13th: outlaws slavery
14th: prohibits a state from depriving any person of life, liberty, or property without "due process of law." States that all citizens have the right to equal protection of the laws in all states.
15th: prohibits the govt from denying a person's right to vote on the basis of race
When: 13th: January 1865 -- after Lincoln's reelection
14th: Passed in 1868.
Where: all: affected the South
14th: President Johnson attacked the 14th amendment and made it issue of 1966 congressional elections. 1867, Congress passed the Military Reconstruction Act (which nullified Johnson's programs) and split the former Confederacy into 5 military districts.
15th: Changed Southern society: brought thousands of African Americans into political process. Despite the law, many states denied African Americans the right to vote with teh creation of poll taxes, literacy tests, and white primaries.
Who: Southern Legislatures passed black codes. Congressional Republicans were angry.
What: intended to keep African Americans in a condition similar to slavery. Required blacks to enter into annual labor contracts. Those who didn't could be arrested for vagrancy andforcd into involuntary servitude.
Why: Many whites in the South did not want blacks taking better jobs: they created laws to prohibit/make it difficult for blacks to obtain nonagricultural jobs.
Significance: Black codes became a big reason for republican reforms. Black Codes were a step back for African Americans (they got the right to vote, yet governments found ways around the laws, and were not allowed to have better jobs)
Jim Crow Laws
Who: Southern states
What: Laws that enforced discrimination
When: after Reconstruction (after 1877)
Why: Southern states wanted segregation (separation of the races)
Significance: caused civil rights cases. The 14th amendment said that no state could deny citizens equal protection under the law; jim crow laws were a way around (private organizations like hotels, theaters, and railroads were free to practice segregation)
Who: African Americans, white plantation owners
What: Most tenant farmers became sharecroppers who paid their rent a share of their crops to cover their rent as well as the materials they needed.
When: post 1877
Why: collapse of reconstruction ended blacks' hopes of owning land in South, many returned to working for white plantation owners as tenant farmers (paying rent for land they farmed).
Significance: A crop lien system trapped most sharecroppers because they couldn't pay off their debts and leave, nor declare bankruptcy..failure to pay off debts could lead to imprisonment or forced labor. The Civil War ended slavery but Reconstruction left many African Americans trapped in poverty.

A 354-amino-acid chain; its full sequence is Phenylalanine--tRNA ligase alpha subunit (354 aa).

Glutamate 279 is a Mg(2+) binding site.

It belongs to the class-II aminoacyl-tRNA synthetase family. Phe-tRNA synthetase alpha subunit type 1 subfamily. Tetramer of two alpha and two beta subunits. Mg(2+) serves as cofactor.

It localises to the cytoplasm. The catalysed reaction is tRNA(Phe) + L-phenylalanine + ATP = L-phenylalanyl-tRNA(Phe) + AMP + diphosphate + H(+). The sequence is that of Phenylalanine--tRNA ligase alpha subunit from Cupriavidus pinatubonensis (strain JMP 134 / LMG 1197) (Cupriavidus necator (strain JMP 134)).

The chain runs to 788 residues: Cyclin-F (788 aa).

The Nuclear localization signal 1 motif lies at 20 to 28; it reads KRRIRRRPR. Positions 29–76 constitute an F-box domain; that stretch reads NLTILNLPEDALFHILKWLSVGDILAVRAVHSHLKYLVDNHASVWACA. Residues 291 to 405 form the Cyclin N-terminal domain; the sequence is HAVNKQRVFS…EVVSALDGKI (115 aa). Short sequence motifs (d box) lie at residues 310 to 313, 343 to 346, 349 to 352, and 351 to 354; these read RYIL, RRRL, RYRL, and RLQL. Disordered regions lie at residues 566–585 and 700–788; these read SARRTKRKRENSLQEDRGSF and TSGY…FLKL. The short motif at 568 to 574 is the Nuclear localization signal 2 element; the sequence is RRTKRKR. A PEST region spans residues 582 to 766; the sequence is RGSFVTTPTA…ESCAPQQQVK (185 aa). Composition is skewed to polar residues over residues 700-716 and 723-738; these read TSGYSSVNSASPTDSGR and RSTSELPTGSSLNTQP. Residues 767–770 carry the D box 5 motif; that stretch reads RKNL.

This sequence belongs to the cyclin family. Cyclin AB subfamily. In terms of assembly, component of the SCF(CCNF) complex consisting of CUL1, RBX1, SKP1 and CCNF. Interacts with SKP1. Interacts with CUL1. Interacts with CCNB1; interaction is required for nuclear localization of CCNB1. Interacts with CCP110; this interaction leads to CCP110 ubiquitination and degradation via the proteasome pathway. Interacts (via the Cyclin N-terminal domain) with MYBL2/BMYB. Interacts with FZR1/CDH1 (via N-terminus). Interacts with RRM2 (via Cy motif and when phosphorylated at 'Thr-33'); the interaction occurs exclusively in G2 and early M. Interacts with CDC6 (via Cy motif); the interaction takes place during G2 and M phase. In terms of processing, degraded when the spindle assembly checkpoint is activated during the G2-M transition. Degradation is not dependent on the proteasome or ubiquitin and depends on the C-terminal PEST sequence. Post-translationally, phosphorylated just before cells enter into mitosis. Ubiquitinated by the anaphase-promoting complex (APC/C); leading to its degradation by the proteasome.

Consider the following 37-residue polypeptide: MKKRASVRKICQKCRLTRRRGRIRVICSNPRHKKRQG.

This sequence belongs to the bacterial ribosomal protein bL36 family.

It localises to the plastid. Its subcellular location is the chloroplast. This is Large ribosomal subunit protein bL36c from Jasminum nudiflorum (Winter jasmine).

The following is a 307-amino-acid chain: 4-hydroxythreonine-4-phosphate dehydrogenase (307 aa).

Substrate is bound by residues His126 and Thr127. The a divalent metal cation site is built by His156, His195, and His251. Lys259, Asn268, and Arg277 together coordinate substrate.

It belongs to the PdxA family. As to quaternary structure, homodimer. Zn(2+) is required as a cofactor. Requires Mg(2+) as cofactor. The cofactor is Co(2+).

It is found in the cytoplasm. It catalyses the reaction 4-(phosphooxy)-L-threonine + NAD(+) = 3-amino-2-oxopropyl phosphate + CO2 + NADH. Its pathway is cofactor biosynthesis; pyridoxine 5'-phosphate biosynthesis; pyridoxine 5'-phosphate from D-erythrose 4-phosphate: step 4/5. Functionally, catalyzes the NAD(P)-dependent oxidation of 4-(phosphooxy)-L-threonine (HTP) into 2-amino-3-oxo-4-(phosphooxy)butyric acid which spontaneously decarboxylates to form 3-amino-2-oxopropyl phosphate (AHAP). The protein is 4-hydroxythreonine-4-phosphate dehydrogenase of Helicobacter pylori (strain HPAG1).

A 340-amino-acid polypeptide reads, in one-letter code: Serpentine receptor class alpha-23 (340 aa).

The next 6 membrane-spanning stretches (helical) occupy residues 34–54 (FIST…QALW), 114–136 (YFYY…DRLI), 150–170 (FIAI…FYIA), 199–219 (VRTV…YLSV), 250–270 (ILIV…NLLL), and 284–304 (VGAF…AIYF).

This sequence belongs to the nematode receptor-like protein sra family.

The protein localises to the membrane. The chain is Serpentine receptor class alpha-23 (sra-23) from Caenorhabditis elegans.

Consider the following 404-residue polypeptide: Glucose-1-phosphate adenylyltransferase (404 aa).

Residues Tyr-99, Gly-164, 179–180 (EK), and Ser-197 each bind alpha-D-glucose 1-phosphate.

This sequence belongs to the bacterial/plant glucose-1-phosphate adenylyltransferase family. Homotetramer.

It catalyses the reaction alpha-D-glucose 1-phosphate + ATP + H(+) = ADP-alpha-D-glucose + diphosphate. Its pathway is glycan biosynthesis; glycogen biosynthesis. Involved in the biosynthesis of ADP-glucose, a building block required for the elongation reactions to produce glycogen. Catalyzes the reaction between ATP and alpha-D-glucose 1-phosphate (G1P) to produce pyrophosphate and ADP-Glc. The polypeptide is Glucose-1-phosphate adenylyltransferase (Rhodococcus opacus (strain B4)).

Who: Benjamin "Pap" Singleton, African Americans,
What: Singleton was convinced that African Americans would never get a chance to get ahead in the South, so he urged others to move west (specifically to Kansas) to form their own communities where they could help each other get ahead. His ideas set a mass migration in motion,
Where: African Americans from Louisiana, Mississippi, and Texas moved to Kansas
When: 1879 (post Reconstruction)
Why: The South was controlled by men who owned slaves (wanted to keep African Americans in the lowest class/conditions possible). African Americans wanted to get away from the South and moved to Kansas to build a better life for themselves.
Significance: African Americans began to prove that they were worthy of full citizenship (their new rights) by creating new communities.
Dawes Act of 1887 & 41) Assimilation of Native Americans
Who: Congress passed.
What: allotted 160 acres of reservation land for farming to the head of household, 80 acres for single adults, and 40 acres for children. The remaining land would be sold to American settlers; proceeds went into trust for Native Americans. Granted citizenship to Indians who stayed on their homestead for 25 years.
Why: Some Americans opposed the treatment of Native Americans (supported Act). Helen Hunt Jackson (writer) wrote about the injustices against Native Americans.
Significance: Failed. Most Indians didn't have any training for farming to be effective/supportive. Allotments were too small. No legislation could provide a satisfactory solution to the Native American issue. Native Americans were basically doomed because Americans ruined everything that they lived off of. Tried to force assimilation (Native Americans absorbed into American society).
Recommended textbook explanations
Gerald A. Danzer, J. Jorge Klor de Alva, Larry S. Krieger, Louis E. Wilson, Nancy Woloch
America Pathways to the Present
Allan M. Winkler, Andrew Cayton, Elisabeth Israels Perry, Linda Reed
Deborah Gray White, Edward L. Ayers, Jesús F. de la Teja, Robert D. Schulzinger